For more on this issue, click here to see Steptoe’s full Client Advisory.

On Friday, May 1, President Trump issued an Executive Order declaring a national emergency with respect to the threat posed to the United States bulk-power system by certain equipment potentially liable to exploitation by “foreign adversaries.” Under the Executive Order, certain foreign-supplied equipment used in the US bulk-power system will be subject to US government review and potentially prohibited by the Secretary of Energy, in consultation with other US agencies.

Join members of Steptoe’s International Trade, Energy, and Export Controls teams for a 30-minute on demand webinar on how the new Executive Order could impact suppliers and other companies whose products are used throughout the US bulk-power system.

Click here to sign up to view the on-demand webinar.

On May 29, 2020, President Trump announced in a White House news conference that the US government would begin taking steps to revoke the “full range of agreements” providing the Hong Kong Special Administrative Region of China separate treatment under US law on topics including customs, extradition, and export controls “with few exceptions.” The United States also plans to sanction Chinese and Hong Kong officials “directly or indirectly involved in eroding” Hong Kong’s autonomy, the President announced.

The President’s announcement contained few specifics on the proposed measures or a timeline for their implementation. We anticipate additional guidance and actions from the US Departments of State, Treasury, and Commerce in the coming days and weeks.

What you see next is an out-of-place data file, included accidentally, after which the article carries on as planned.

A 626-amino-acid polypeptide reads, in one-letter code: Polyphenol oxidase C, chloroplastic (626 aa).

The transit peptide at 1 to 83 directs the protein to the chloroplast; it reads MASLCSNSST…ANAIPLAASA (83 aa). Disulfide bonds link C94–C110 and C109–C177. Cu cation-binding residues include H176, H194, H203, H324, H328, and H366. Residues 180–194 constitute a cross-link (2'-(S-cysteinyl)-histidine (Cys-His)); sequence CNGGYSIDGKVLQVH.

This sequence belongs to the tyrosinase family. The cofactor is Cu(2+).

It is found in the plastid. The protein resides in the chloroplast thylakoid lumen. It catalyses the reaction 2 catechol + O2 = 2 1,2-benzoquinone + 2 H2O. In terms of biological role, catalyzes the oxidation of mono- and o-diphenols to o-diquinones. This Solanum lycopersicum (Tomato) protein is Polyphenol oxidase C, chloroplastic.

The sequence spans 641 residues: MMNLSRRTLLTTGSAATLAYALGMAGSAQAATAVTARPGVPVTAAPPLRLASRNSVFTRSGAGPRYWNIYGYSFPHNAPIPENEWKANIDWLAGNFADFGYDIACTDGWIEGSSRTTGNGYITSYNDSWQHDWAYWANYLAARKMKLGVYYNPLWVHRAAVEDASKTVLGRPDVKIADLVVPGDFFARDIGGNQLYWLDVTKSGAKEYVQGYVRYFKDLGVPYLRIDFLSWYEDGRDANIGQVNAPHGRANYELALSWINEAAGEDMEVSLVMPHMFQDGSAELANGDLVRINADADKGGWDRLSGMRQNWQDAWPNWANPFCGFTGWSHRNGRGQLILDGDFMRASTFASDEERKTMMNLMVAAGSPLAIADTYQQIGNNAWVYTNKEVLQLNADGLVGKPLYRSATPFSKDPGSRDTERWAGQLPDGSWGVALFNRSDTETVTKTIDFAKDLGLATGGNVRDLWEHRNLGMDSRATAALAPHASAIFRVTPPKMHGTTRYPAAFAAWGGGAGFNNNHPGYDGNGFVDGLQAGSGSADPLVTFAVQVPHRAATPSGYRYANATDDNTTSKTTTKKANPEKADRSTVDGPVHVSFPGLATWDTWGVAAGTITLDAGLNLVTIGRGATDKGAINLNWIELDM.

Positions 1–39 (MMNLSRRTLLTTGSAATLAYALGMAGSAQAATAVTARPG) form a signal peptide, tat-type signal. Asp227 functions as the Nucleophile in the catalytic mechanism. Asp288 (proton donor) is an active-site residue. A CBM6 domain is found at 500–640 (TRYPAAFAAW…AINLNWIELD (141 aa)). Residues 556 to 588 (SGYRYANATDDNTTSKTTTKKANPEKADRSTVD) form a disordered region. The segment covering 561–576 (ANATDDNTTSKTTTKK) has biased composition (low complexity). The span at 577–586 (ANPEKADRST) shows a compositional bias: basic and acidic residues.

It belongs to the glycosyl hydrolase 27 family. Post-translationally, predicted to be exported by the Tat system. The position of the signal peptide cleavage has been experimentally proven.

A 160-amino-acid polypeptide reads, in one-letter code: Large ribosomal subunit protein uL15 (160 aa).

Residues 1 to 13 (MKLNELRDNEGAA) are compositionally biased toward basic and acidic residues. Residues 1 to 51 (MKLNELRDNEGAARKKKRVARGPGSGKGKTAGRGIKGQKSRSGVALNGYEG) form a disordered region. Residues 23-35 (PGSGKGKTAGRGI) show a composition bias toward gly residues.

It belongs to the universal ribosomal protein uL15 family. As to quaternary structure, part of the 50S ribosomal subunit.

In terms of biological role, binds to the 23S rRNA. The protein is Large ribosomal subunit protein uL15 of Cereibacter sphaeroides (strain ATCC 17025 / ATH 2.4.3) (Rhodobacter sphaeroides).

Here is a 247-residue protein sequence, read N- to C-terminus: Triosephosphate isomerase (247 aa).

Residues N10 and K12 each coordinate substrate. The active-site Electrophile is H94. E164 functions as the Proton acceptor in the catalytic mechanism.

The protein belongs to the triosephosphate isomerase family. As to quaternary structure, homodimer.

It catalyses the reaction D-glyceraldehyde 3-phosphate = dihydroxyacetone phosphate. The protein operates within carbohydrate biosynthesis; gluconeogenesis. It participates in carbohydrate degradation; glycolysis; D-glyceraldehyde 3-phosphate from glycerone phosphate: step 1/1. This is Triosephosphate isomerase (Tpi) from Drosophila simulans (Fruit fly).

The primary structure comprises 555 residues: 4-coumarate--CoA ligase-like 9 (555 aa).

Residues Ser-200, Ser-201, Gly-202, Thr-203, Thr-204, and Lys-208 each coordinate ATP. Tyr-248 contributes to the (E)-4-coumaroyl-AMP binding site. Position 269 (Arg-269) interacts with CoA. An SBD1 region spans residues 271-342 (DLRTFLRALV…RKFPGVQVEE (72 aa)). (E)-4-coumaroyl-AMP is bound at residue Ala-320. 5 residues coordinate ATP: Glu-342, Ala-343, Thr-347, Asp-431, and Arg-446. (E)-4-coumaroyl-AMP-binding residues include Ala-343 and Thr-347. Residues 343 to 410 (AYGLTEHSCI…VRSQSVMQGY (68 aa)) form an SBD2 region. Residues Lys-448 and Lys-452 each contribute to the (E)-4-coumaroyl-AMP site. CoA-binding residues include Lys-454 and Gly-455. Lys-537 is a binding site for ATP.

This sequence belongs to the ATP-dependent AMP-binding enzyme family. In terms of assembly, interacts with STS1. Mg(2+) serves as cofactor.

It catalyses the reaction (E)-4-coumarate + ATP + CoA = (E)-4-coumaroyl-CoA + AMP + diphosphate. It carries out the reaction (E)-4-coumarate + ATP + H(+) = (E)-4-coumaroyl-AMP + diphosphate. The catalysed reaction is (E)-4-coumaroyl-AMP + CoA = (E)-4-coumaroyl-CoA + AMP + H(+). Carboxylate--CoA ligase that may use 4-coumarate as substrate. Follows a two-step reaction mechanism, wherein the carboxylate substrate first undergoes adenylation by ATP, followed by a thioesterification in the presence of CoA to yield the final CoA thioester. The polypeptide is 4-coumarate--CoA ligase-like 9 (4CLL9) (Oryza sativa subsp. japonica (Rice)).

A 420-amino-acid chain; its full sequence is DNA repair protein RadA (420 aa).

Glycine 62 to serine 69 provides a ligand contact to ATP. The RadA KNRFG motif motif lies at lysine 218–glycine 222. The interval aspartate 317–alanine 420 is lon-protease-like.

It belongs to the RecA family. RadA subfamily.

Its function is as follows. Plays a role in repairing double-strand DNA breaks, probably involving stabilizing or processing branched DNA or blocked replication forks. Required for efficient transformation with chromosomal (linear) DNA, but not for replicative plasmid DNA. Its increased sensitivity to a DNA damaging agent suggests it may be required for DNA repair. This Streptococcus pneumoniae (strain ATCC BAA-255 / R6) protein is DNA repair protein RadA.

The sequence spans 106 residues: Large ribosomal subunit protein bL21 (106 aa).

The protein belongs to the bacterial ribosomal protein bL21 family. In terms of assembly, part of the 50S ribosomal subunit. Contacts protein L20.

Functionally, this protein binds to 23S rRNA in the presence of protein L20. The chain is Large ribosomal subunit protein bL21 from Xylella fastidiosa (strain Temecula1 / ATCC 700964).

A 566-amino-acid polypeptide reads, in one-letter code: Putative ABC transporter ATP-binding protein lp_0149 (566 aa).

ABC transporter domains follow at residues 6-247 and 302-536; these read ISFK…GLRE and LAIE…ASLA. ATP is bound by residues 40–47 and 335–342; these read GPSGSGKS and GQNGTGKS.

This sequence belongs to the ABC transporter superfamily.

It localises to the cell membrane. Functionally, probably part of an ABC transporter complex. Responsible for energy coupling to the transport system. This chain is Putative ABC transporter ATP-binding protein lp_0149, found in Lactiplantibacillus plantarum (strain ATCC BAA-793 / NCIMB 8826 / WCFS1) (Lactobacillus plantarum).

Continue Reading United States to Take Steps to Revoke Hong Kong’s Separate Status, Impose Sanctions and Enhanced Export Controls after Beijing National Security Vote

A recent letter from former high-ranking European Commission officials to the current Commission President Ursula von der Leyen raises various trade and market protection concerns and urges the Commission to take certain actions.

The letter raises legitimate areas of concern both as regards the current crisis in global trade and EU trade policy more generally. However, it is less than clear that the letter accurately identifies either the real problems or the best solutions. In our view, a more useful and convincing call to action would emphasize a need rather for rounding out and effective enforcement of a set of EU policy instruments able to address the emergence of new market threats (whether from the US, China or elsewhere, whether in the form of unilateral measures outside the WTO context, massive subsidies or other elements of unfair competition).

Click here for the full Client Alert for more information on this issue and thoughts on EU trade policy.

On May 26, 2020, the European Commission announced that it would not prolong the Export Authorization Scheme for Personal Protective Equipment (PPE) it had put in place due to the COVID-19 crisis. The Commission explained that the scheme has “served its purpose” in ensuring adequacy of supply of PPE in the EU. The measures ceased to apply on the same day.